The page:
Less than a third of low-earning private sector workers pay into workplace pensions schemes, data from the Office for National Statistics (ONS) has shown.
This figure of 27 per cent among those on weekly salaries between £100 and £200 compares to 81 per cent in the public sector on the same pay range.
Generally, the public sector was more engaged with pension savings, with almost half - 48 per cent - of public sector workers contributing 7 per cent or more.
But in the private sector, the same percentage of workers were contributing 2 per cent or less.
Employer contributions are also significantly different between the two sectors - more than half (58 per cent) of private employers pay up to 4 per cent contributions, while more than 90 per cent of public sector employers pay a contribution rate of 12 per cent or more.
Craig Muir, pensions expert at Royal London, said signing up to a pension in the public sector was the norm, regardless of salary.
He said: "While in the private sector, most wait for the automatic enrolment threshold to kick in.
"These figures act as a stark reminder that we still have a long way to go on the automatic enrolment journey. Clearly more needs to be done to get contribution rates for workers in the private sector up to much more realistic levels."
Auto-enrolment minimum contribution rates will increase next April from the current 2 per cent to 5 per cent, with the employee paying 3 per cent.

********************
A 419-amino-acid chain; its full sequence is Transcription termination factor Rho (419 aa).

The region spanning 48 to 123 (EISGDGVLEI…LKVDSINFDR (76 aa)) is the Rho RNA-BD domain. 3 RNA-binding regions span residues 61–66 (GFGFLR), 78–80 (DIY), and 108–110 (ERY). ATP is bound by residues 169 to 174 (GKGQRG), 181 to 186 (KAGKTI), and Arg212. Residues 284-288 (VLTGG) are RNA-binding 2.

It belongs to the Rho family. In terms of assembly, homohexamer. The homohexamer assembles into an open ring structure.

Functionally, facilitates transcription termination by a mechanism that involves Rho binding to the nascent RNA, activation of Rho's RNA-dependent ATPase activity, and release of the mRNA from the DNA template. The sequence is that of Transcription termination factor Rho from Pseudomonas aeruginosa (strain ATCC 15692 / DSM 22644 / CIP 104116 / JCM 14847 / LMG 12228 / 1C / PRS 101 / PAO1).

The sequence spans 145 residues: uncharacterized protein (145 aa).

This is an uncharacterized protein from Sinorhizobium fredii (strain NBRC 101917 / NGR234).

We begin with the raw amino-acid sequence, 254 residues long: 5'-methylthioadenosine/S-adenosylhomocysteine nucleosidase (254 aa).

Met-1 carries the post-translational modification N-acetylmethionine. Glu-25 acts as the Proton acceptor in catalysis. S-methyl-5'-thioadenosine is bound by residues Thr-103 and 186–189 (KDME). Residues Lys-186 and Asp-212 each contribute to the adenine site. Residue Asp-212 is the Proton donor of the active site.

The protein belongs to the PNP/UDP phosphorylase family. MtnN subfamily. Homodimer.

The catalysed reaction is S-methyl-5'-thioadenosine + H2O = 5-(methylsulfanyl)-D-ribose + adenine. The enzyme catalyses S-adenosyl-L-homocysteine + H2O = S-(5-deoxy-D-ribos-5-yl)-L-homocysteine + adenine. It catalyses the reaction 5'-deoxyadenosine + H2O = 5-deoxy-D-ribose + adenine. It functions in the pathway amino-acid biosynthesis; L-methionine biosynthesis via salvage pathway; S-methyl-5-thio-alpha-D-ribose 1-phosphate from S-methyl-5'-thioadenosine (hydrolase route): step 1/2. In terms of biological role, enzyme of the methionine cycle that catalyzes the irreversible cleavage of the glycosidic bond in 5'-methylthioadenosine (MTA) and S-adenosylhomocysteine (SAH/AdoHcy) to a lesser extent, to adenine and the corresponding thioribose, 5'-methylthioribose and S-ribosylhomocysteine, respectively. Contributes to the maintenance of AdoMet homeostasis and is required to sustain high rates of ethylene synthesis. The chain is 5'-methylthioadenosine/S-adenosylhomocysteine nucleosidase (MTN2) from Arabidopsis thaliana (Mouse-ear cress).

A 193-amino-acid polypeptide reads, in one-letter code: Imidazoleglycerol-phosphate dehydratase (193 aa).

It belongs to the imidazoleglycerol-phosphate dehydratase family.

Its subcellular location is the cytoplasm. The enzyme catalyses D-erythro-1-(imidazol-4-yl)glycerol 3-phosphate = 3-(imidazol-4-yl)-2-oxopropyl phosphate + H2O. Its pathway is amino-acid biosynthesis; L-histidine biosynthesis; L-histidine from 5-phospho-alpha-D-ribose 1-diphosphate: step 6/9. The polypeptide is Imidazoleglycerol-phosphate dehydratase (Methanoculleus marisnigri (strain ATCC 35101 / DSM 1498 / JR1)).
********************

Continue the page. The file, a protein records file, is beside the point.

One year later, it will increase again to 8 per cent, with the worker paying 5 per cent.
There has been speculation around how people will react to these increases, with research pointing out that some groups are more likely to stop saving into their pension, such as women and millennials.
Overall, the number of workers auto-enrolled into a workplace pension scheme to 73 per cent in 2017, a record high, when compared to 67 per cent in 2016 and 46 per cent in 2012.
Alistair McQueen, head of savings and retirement at Aviva, said there was cause for celebration but also cause for concern, as a record number of employees were saving into a workplace pension but their contributions remained "worryingly low".
He added: "Millennials are leading the way, with their participation growing faster than any other age-group, to match the national average of 73 per cent.
"Participation is rocketing, and this is great. But, unless people make higher contributions, there is a growing risk that the retirement outcomes may disappoint millions of new savers."